Published online by Cambridge University Press: 14 January 2010
After decades of extreme violence, many Colombians eagerly embraced the 1991 Colombian Constitution, some hailing it as a peace treaty. It was drafted and adopted by a specially elected constituent assembly approved in response to a student campaign that rallied support for constitutional reform under the slogan, “We can still save Colombia.” Admittedly, the new Constitution has fallen far short of the bold expectations of those who envisioned it as a “peace treaty” for a country that is still marked by seemingly unfathomable levels of violence. But the 1991 constitutional assembly presented an opportunity for a broad spectrum of the diverse society to unite around a new “social contract,” replacing the country's 1886 Constitution (then Latin America's oldest) with a modern document.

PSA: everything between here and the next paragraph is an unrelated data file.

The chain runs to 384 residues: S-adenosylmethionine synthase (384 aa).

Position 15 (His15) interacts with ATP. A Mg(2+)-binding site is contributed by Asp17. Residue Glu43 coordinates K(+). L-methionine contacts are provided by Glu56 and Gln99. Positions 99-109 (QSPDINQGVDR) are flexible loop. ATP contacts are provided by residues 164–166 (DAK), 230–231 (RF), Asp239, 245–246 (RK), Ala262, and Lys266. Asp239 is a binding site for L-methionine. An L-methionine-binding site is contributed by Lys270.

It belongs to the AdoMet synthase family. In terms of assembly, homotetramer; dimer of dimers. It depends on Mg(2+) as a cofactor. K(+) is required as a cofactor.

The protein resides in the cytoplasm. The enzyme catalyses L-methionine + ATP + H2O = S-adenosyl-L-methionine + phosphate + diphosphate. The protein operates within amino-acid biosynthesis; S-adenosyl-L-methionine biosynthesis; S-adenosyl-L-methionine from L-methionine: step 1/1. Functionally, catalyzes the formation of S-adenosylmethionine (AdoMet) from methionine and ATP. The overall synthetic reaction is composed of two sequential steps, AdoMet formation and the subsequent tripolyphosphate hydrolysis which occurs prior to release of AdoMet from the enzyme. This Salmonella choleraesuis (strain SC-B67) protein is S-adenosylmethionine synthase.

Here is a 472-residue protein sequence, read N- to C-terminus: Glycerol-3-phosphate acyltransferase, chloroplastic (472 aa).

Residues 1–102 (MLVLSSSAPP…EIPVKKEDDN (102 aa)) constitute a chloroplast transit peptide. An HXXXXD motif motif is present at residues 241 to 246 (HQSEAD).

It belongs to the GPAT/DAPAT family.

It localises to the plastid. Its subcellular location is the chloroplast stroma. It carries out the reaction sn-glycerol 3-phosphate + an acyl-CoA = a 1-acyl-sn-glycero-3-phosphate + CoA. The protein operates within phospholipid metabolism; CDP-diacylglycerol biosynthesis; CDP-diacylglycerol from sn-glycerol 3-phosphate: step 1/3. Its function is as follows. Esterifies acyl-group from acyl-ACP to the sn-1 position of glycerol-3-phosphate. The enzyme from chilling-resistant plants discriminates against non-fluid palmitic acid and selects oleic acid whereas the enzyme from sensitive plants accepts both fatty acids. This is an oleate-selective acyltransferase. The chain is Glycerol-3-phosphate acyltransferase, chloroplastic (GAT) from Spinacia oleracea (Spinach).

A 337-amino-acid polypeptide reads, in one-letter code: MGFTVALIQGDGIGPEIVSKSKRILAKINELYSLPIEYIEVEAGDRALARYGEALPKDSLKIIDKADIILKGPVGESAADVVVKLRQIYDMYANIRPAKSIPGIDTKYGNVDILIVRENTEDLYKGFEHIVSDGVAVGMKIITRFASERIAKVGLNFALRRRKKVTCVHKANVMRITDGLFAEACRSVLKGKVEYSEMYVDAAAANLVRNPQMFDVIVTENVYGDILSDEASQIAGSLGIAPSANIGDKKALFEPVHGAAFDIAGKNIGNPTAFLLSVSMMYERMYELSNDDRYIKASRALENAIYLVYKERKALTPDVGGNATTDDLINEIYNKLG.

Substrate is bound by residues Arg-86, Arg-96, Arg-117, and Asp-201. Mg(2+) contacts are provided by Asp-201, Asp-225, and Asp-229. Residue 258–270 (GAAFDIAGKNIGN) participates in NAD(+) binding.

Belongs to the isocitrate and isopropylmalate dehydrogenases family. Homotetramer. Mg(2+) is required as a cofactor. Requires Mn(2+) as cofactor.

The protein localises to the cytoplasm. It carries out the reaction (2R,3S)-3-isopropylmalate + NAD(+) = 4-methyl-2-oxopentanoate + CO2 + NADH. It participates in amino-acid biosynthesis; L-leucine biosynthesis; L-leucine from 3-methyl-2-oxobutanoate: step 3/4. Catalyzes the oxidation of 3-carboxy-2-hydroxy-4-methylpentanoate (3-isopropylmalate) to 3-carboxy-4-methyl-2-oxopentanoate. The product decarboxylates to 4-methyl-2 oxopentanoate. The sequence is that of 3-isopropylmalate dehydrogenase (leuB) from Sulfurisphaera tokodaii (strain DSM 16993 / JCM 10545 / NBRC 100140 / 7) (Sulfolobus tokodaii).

Despite the broadly proclaimed representativeness of the 1991 constituent assembly, women were vastly underrepresented — only four of the seventy-four members were women. But women and organizations advocating their causes were active outside the assembly as well. They participated in the official worktables organized, regionally and by sector, to collect citizen proposals for constitutional change. As a result of advocacy and lobbying activities, they obtained support for much of their agenda from both men and women within the assembly. In contrast to the 1886 Constitution, which did not even include an express equality provision, the 1991 Constitution includes broad tri-generational civil and political, social, and collective rights, including not only provisions specifically addressing gender equality but also several other gender-related protections.